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richardson's departure and the need for better transparency is a meant to be recalled which i think this is a little bit of a drawback but we can move on we should take criticism and if there is anything that we need to correct we should do that and if there is nothing wrong we should prove it by facts and figures and all to do that the basic fact is that you need people to go to that area but that hasn't happened or kind remains heavily controlled by the military humanitarian groups the un and media are still not allowed free access to recount so refugees hoping to return have to rely on limited information to make a very important decision got hodler al-jazeera young gone i reported from bangladesh in october and every day my camera team and i encountered people who'd suffered some of the worst abuses we as journalists have ever come across we were
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told of atrocities including mass killings gang rapes and the raising of entire villages one thing we heard from every single refugee we spoke with was an overwhelming fear of what would happen to them if they returned to me and more and that's the subject of a recent film by fortify rights. then there. was an overload of not only to get into the end. of the night edition they did that in the i'm not undone among them i'm going to get them but better not let me have the another. let's bring in our guests in kuala lumpur is tune qin he is the president of the burmese were hinge organization in the united kingdom and a leading voice for all hinges in exile matthew smith is the c.e.o. of the southeast asia human rights group fortify rights and finally joining us from
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geneva switzerland is phil robertson who you just saw in scott's p.c. is the deputy director of human rights watch is asia division welcome to you all matthew i want to start with you we saw those clips from the film that fortify rights produced tell us about what are the ins and outs of this repatriation deal there have been so many questions for more questions than answers are there any more indications that we know what the nuts and bolts of this deal might actually be well we know that bangladesh has a enormous refugee population and desires to rid itself of the population we know that the memoir authorities have constructed basically what amounts to internment camps on the medium our side of the border to receive refugees but we also know that refugees are very reticent even scared as you mentioned to go back to their homeland but apart from that the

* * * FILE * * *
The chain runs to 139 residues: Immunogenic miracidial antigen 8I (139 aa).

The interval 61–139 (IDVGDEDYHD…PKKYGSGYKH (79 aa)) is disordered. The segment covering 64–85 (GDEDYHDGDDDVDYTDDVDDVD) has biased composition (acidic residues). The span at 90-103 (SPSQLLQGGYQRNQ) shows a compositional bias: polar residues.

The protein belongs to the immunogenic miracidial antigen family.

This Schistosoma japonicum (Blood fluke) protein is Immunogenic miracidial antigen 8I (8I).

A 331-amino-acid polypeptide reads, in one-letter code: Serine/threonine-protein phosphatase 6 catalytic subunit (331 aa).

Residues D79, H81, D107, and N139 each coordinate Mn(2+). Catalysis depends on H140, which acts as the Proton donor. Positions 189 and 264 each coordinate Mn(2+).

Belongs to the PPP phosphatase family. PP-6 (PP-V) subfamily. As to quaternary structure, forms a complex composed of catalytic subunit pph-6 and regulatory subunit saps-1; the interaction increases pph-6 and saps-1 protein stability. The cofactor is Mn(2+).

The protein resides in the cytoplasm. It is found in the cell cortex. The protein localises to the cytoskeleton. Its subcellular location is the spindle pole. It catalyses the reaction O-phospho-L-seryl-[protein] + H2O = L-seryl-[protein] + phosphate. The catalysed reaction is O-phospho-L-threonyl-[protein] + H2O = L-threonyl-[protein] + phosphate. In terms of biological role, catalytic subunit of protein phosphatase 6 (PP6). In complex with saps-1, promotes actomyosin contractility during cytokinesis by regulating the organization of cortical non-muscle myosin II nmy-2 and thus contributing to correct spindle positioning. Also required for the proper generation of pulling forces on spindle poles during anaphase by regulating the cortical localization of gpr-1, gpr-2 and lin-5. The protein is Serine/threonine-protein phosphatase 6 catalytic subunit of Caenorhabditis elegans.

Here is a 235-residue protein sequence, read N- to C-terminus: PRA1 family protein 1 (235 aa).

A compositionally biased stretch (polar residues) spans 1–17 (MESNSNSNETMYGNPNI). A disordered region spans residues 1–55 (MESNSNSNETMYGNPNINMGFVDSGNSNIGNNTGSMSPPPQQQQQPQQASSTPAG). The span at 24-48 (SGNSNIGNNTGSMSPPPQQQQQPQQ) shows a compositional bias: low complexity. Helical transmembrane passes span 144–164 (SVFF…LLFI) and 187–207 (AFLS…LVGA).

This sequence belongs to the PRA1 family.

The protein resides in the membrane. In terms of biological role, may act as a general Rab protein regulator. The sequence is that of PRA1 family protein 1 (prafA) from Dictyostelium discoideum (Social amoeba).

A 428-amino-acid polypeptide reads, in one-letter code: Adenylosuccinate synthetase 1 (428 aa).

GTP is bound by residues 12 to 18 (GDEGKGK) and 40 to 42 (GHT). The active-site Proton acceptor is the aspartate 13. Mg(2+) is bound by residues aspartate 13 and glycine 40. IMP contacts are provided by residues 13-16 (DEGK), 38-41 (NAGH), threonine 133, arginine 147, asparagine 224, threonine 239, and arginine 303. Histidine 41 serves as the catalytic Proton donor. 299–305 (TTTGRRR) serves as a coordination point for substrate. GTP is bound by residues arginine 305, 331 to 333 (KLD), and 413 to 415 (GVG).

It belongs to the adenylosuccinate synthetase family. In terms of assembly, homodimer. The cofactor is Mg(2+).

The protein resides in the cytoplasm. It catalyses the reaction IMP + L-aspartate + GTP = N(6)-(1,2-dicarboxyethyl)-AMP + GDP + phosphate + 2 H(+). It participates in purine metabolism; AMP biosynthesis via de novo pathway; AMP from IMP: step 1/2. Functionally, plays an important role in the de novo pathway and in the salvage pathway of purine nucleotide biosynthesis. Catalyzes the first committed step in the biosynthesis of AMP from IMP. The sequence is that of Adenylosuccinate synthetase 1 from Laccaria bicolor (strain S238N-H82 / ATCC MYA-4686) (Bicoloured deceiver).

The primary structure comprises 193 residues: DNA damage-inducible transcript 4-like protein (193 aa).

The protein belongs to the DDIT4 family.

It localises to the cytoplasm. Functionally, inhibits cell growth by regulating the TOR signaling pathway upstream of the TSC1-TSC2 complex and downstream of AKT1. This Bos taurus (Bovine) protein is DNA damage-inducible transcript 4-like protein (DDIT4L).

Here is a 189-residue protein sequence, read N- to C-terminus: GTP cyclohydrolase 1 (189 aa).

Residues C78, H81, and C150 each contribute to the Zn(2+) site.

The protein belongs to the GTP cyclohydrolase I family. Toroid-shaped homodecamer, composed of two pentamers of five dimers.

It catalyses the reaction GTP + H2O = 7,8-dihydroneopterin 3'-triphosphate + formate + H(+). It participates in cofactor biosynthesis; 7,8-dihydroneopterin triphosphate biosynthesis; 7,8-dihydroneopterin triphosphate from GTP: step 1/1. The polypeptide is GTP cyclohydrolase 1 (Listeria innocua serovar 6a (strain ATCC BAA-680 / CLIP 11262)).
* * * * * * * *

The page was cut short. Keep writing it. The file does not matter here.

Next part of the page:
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bangladesh authorities have essentially said that there are logistical kinks they're trying to work out. in our view and what we're seeing on the ground refugees are not lining up to participate in this process. phil criticism of some sushi has been growing in the international community for months does this very damning statement by bill richardson after his resignation does that put a sufficient amount of pressure on on song suchi now that it would change anything in any way would at some point we expect to see her actually denouncing the actions of the military i think it's a wake up call for the diplomatic community and the u.n. representatives in myanmar who have been cheerleading also for aung san suu kyi who have been claiming that you know any criticism of her alternately will play to the benefit of the military quite clearly this is
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a military that is not afraid of accountability it's not expected to be held accountable and sushi is essential to become a element in the coverup that's what's really being said here that's what was revealed that you know she doesn't want to know what actually happened and if she did know she didn't want to do anything about it but i don't think that bill richardson's actual criticism will be enough to actually turn the tables i think that suchi is now looking to the other members of the commission to support her and to sort of push aside criticism from richardson and i think that you know she is hoping that the people will be willing to go along with her version of reality the really sad part of this is that the chair of this commission dr soup sort of hits at the end of high from thailand you know it doesn't seem to be exercising the kind of leadership that we saw from kofi annan he is clearly in